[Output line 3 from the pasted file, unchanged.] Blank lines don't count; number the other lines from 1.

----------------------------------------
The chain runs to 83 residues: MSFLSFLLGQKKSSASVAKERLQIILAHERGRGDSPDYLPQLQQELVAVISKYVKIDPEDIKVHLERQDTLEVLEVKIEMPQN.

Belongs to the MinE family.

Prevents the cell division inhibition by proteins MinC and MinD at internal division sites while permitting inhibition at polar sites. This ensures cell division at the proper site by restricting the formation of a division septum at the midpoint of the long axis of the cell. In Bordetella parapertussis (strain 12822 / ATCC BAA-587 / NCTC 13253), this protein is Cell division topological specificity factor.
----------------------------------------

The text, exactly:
Prevents the cell division inhibition by proteins MinC and MinD at internal division sites while permitting inhibition at polar sites. This ensures cell division at the proper site by restricting the formation of a division septum at the midpoint of the long axis of the cell. In Bordetella parapertussis (strain 12822 / ATCC BAA-587 / NCTC 13253), this protein is Cell division topological specificity factor.